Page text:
I do not have the back of a typical 20 year old. Unfortunately, I deal with almost constant neck and back pain, and when I can get relief, I am astonished with how it feels to not be in pain. I try not to let my painful upper back impact my daily life, and I have kept up with playing sports and running, but I have had an increase in problems over the years.
Because studying/reading books and typing on the computer are two of the hardest tasks in terms of the amount of pain they cause, I have had tremendous difficulty with keeping my back pain under control in college. I am studying to be an occupational therapist and sometimes I fear that I won’t be able to do my future job well enough just because I might be functionally unable to.
I have been working really hard this year to diagnose the problem. I have spent countless visits at chiropractic offices and I went to a physical therapist for a few months, but no one was able to give me anything but very temporary relief.
A friend of mine from Concordia suggested that I try going to Wisconsin Family & Sports Chiropractic in Mequon, WI. Although I have only been there for about three weeks, I am already seeing improvements that I have never seen before. Due to the fact that the owners are a couple who specialize in both chiropractic AND physical therapy, they have been able to help me adjust my back AND do exercises to strengthen and rehab it back to normal.
I have been so grateful for their hard work and knowledge, and I have a newfound hope for a possible pain-free future.
I have always aspired to obtain my CPR certification, because I have worried that I will one day be placed in a situation where knowing this information will be vital to keeping someone alive. Because my future profession is health-care related, I am required to have my certification going into my grad school program.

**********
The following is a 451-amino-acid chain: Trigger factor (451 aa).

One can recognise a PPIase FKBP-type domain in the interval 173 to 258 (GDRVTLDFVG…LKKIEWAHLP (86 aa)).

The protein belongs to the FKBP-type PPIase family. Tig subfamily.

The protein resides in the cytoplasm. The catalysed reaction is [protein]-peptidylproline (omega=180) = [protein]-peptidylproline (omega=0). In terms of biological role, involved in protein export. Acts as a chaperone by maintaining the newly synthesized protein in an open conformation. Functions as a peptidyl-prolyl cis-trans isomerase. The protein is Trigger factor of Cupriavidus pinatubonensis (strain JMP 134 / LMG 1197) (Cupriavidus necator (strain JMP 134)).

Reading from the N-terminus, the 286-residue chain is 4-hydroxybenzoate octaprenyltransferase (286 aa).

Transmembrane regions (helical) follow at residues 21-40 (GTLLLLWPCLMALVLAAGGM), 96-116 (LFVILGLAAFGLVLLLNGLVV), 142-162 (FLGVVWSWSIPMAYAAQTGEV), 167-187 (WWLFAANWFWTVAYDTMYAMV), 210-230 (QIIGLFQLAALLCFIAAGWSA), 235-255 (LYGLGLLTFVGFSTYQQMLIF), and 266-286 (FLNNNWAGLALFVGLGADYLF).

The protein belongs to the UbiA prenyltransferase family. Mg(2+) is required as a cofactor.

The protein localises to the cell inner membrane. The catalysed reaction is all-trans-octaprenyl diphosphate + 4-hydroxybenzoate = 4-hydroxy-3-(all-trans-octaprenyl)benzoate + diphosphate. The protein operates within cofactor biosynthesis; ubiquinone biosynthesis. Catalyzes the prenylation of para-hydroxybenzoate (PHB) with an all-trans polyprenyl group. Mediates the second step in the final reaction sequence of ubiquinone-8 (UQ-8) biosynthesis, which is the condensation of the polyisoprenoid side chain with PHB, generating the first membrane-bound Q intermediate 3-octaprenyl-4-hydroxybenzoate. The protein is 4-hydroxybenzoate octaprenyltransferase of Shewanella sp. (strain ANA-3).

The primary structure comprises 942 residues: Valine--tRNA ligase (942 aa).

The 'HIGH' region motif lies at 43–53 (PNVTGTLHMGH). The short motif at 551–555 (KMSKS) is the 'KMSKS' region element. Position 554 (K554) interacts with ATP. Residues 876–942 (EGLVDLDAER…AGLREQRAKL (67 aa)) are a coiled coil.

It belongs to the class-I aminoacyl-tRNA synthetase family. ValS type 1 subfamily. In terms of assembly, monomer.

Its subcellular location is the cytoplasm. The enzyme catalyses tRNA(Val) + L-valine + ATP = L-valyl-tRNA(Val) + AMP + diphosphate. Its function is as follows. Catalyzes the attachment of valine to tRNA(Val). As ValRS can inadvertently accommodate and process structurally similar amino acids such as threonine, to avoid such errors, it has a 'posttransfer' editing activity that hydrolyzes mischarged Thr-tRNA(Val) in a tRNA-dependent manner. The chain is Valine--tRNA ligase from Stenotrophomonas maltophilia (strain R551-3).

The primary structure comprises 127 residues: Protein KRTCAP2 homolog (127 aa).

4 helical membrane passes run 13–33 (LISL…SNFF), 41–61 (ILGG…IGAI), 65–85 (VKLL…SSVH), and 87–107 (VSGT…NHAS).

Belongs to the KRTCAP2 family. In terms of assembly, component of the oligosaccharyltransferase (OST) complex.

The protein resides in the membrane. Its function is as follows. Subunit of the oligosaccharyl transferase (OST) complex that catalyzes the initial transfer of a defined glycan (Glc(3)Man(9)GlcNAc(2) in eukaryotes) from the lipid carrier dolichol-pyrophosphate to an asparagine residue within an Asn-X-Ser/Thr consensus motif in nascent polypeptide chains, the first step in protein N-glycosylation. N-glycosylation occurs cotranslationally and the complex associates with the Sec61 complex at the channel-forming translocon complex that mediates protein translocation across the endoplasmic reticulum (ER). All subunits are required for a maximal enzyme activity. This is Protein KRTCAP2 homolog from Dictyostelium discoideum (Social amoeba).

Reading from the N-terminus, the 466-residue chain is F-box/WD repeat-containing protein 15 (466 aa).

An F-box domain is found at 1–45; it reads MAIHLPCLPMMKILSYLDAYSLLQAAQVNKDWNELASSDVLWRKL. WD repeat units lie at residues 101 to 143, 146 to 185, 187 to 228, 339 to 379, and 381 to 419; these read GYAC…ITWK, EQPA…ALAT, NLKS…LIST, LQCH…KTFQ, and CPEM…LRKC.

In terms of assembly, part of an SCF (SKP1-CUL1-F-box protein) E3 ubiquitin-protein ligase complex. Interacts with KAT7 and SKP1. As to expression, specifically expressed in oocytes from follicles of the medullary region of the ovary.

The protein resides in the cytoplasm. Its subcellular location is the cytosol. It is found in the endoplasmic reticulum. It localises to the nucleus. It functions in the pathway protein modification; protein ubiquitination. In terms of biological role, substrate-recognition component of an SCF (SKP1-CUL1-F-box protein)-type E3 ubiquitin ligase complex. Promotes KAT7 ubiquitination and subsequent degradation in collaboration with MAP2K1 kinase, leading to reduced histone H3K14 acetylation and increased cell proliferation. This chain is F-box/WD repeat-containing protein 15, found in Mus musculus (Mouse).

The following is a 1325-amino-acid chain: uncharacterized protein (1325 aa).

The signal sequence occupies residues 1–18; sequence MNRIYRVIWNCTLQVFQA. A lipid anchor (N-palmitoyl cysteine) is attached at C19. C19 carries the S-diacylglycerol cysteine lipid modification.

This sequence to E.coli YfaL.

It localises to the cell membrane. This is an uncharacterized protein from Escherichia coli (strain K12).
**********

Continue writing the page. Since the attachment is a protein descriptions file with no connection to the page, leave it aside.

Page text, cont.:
I wasn’t sure what to expect out of the 3 hour class I took with a few of my friends, who are also Occupational Therapy majors. When we arrived to the class I was intrigued by the many large and small dummies that were evenly placed around the room. After watching a few informational videos, we were able to start our hands-on learning.
The instructor gave us short demonstrations of how to actually perform CPR. We learned how to do 30 quick compressions, followed by 2 breaths into the mouth. We also learned how to use AED kits, which are located around hospitals, schools, etc. in order to keep a person alive during the wait of an ambulance arriving. The AED kits include tags/cords that can be stuck onto a person’s skin. This machine then verbally tells a person what to do next. If the heartbeat is irregular, the machine will say “shock is needed,” and all of the surrounded helpers should clear the area. Following this, the shock will be enacted and manual CPR should start again.